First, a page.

Throughout the last fifty years, there have been nearly 3,000 reported cases of Reincarnation in five decades of scientific study and in several cultures. In the majority of those cases, the child’s explanation of his claimed past life matched the description of the dead person and/or how they died. But despite this, no case should always be considered a case of Reincarnation without examining normal scientific explanations. Some examples of these possible normal explanations include paramnesia or a condition that involves confusion about the differences between fact and fiction, and Cryptomnesia, which is when a forgotten memory re-emerges without being remembered and is believed to be a new one (Pasricha, Satwant, 2011).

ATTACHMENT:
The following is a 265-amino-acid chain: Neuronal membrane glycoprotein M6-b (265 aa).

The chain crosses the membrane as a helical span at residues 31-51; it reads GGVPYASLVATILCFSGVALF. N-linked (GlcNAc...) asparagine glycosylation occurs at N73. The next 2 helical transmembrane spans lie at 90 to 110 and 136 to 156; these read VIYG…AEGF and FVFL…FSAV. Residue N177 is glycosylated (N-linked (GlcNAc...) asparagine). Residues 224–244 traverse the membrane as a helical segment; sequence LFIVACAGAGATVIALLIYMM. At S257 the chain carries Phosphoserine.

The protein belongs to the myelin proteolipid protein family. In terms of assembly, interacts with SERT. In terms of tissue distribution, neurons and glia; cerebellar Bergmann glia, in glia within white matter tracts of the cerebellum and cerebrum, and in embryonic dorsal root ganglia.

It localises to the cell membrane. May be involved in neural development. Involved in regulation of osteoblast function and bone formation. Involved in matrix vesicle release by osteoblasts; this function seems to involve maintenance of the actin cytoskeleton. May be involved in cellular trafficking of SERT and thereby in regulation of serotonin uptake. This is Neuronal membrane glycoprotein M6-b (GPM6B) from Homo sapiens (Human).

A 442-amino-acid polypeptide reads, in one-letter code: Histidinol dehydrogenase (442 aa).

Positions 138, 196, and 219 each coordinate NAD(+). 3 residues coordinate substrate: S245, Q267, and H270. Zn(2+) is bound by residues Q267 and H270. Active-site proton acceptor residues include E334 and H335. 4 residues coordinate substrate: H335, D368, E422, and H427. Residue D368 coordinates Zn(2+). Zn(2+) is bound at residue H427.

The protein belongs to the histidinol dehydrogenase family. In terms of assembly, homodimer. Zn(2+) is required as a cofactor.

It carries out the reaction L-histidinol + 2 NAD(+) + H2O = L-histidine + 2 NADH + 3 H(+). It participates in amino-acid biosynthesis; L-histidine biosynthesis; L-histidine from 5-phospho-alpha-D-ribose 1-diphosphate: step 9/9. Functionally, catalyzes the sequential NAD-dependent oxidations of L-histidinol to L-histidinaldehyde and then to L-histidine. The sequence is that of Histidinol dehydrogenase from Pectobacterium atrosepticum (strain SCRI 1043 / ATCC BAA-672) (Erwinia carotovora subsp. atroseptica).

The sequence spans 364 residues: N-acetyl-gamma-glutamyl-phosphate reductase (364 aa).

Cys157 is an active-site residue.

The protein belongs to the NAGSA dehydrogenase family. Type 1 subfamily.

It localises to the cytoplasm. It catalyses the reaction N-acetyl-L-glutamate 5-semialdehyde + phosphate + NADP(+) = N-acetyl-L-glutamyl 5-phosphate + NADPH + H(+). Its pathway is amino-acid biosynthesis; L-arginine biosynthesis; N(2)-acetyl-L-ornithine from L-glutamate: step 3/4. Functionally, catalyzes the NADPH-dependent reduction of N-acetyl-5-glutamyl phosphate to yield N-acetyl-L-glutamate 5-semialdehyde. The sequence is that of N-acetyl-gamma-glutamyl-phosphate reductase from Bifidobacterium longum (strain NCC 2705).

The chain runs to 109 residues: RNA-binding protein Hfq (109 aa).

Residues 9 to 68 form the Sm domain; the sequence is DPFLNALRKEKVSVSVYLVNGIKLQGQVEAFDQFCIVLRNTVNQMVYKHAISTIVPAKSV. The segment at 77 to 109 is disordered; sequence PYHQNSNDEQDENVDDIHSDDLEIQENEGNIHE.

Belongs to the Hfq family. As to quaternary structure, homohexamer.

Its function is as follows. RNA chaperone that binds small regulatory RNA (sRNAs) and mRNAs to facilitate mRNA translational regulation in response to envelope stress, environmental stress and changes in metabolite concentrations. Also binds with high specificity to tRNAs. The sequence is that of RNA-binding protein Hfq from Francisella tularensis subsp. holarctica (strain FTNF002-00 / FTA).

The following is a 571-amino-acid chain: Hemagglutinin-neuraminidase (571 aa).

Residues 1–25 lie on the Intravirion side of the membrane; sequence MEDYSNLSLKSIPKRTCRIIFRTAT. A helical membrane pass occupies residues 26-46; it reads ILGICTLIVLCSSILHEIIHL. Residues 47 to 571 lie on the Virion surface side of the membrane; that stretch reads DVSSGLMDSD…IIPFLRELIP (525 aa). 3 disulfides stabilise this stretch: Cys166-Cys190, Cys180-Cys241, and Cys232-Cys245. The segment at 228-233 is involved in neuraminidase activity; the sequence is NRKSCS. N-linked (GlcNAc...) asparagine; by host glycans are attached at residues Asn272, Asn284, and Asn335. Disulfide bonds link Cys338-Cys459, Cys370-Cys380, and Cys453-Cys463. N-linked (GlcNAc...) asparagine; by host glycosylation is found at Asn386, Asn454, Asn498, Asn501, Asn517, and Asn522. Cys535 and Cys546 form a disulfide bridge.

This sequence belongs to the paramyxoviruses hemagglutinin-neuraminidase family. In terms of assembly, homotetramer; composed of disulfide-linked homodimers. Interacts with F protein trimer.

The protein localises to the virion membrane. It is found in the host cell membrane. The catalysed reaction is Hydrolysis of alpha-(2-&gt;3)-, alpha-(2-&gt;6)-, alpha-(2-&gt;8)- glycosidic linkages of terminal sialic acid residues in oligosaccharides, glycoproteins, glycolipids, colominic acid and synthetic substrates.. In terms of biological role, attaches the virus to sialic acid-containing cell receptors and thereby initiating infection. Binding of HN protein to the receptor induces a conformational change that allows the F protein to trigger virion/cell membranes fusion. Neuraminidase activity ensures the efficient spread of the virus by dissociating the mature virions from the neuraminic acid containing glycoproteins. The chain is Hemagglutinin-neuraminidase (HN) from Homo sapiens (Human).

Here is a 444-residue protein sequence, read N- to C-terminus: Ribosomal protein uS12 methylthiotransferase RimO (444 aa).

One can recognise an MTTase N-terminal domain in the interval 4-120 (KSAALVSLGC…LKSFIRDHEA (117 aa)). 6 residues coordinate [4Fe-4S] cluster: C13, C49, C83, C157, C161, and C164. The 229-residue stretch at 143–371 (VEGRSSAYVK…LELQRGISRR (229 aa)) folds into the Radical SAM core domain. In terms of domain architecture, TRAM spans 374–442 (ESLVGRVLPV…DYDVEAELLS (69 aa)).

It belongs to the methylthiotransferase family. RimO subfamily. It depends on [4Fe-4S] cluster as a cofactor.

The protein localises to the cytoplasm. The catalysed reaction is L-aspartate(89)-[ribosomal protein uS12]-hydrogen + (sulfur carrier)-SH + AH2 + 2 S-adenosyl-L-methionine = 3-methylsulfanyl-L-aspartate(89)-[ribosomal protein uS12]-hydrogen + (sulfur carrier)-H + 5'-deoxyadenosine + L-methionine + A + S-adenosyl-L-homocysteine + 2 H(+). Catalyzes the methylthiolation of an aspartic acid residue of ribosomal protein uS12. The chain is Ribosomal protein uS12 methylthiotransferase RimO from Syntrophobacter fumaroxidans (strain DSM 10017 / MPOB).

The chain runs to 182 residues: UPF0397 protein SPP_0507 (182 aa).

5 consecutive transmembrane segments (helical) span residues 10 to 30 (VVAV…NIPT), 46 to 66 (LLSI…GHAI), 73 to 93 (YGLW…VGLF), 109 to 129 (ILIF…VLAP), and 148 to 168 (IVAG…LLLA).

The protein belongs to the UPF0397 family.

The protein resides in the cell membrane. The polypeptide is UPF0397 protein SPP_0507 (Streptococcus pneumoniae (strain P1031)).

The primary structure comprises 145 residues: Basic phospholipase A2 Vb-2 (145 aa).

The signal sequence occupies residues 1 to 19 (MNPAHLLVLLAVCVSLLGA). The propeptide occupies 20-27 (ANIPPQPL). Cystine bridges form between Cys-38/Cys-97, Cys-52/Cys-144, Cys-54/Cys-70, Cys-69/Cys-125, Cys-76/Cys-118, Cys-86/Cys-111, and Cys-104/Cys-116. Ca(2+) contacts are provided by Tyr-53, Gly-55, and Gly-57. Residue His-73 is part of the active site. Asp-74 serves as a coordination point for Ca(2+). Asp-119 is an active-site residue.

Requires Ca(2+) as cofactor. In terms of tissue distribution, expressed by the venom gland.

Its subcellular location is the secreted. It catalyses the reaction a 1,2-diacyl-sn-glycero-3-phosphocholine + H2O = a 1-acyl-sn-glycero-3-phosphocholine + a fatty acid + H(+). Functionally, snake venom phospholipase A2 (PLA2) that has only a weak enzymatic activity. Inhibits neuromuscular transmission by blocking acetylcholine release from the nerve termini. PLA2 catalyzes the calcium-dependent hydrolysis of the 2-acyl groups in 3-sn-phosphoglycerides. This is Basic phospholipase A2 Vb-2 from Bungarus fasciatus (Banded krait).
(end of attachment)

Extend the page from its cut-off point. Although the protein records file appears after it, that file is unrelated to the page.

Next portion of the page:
To further add to my argument, children who claim a previous life also have some psychological effects on the mind and their personal behavior, for example. Icelandic Professor Erlendur Haraldsson had done two studies in Sri Lanka to study the psychological effects of what Past-Life memories can have on Children. In the first study, he found that the children had a higher IQ along with improvements in their short-term memory. And as mentioned in Gupta’s article, the children also experienced behavioral problems such as being more introverted, anxious, and perfectionist. In the second study, there were no signs of higher intelligence, but the same behavioral problems emerged. But this time, they were found to have more dissociative disorders than the children in the first study (Haraldsson, Erlendur, 2003).